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More charges could be filed against Poulsbo doctor
POULSBO — Dr. Narinder Duggal has until Feb. 1 to respond to the Washington State Medical Commission’s Statement of Charges accusing him of unprofessional conduct, sexual misconduct and abuse.
Duggal’s medical license remains active.
Larry Berg, an attorney with the medical commission, said Duggal had 20 days to respond to the statement, which was filed Nov. 28. Duggal’s attorney requested an extension “due to the voluminous medical records” of the patients that filed complaints against him, Berg said. Once Duggal responds to the charges, either a settlement conference or a hearing will be scheduled, he said.
Duggal operates Liberty Bay Internal Medicine at 20696 Bond Road, Poulsbo.
The state Medical Quality Assurance Commission filed a Statement of Charges Nov. 28, detailing six former patients’ complaints against Duggal. The six separate cases allege Duggal failed to properly examine patients, overprescribed medication, made sexual advances toward one patient and engaged in a sexual relationship with another.
In addition, one former patient filed a medical malpractice suit in Kitsap County Superior Court Dec. 17 against Duggal and his former pharmacist, Nicholas Wyatt.
A Statement of Charges means the Washington State Department of Health believes there is enough evidence to warrant a hearing. When a complaint regarding a healthcare provider is received, it is reviewed to decide if the incident is a violation of the law, if the public needs protection, and if the Health Department has legal authority to take action, according to the department’s website. If the department determines the allegation might be a violation, and there is legal authority to take action, then it conducts an investigation.
Disciplinary actions that may be taken against a healthcare provider include fines, counseling, practice limitations, and license suspension or revocation.
There are several other pending complaints against Duggal, including four open investigations, State Medical Investigator Jim Smith said.
“Like every other endeavor, we wanted our case to be as strong as possible, but at some point you have to draw the line,” Berg said.
After the second sexual misconduct complaint was made, the medical commission made the decision to file the charges, but Berg said the statement can be amended to add the other accusations.
“It’s highly likely the statement will be amended at least once, knowing what I know about the various matters being currently investigated,” Berg said.
Neither Duggal nor his attorney, Carol Sue Janes, returned calls for comment by Thursday.
In the statement, Duggal is accused of failing to effectively research his patients’ medical histories and/or document their history with him. For example, a patient seeking treatment for detoxification using Subutex therapy — an opiate withdrawal program — did not receive proper treatment after Duggal failed to obtain medical records from the previous two-and-a-half years. Duggal did not try to contact the patient's previous physicians, the document states.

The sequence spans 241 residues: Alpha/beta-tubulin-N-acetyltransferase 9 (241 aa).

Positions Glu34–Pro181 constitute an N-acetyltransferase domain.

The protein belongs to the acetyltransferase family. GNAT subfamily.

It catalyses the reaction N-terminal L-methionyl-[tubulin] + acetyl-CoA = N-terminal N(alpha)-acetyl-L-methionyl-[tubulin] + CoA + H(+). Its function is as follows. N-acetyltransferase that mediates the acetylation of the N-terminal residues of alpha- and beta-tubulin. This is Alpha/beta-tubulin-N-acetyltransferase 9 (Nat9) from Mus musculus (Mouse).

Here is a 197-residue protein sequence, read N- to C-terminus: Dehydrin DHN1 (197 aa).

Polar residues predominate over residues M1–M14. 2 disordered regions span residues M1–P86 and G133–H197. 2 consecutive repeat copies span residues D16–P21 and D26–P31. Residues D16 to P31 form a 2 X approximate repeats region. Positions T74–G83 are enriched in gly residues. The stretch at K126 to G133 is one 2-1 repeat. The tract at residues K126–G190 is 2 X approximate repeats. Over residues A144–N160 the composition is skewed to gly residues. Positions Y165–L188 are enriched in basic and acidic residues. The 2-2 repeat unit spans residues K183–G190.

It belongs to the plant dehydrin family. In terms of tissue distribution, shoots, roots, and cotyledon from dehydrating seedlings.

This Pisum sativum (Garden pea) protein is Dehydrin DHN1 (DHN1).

The most recent alleged misconduct occurred in September 2011, when Duggal allegedly had sexual intercourse with a patient and had asked her for sexually explicit photographs.
The civil suit against Duggal and Wyatt, filed by former patient Lynsee Swisher, alleges Duggal prescribed her strong pain medication though she was “not seeking treatment for chronic pain.”
Swisher also alleges that Wyatt acted as a physician on several occasions, and consulted with her several times “about her concerns of being dependent or addicted to the prescribed medication. No records of these consultations were made.”
Wyatt said Thursday he did not want to comment for the record.
Swisher also alleges Duggal sent text messages to her that “progressively became more sexually graphic … When Swisher did not [reciprocate], Duggal reminded her that he was signing her prescriptions.” Duggal also allegedly groped and “forced his tongue down her throat” during an office appointment in 2010.
Duggal is the only physician in Kitsap County that is federally licensed to prescribe Suboxone, a treatment of opioid dependence which says should be taken “as part of a complete treatment plan to include counseling and psychosocial support,” according to its website.
According to a Herald article in April 2010, Duggal began the state’s first comprehensive outpatient drug rehabilitation program for opiate derivatives.
Duggal is quoted as saying, “Every doctor should fully recognize that if they prescribe pain medicine there will always be a potential for addiction … Our goal is to empower each person by using both their innate healing potential as well as using their brains to heal the body and vice versa and then to use the medication as appropriate to help them move in a direction that they can become functional and back to society.”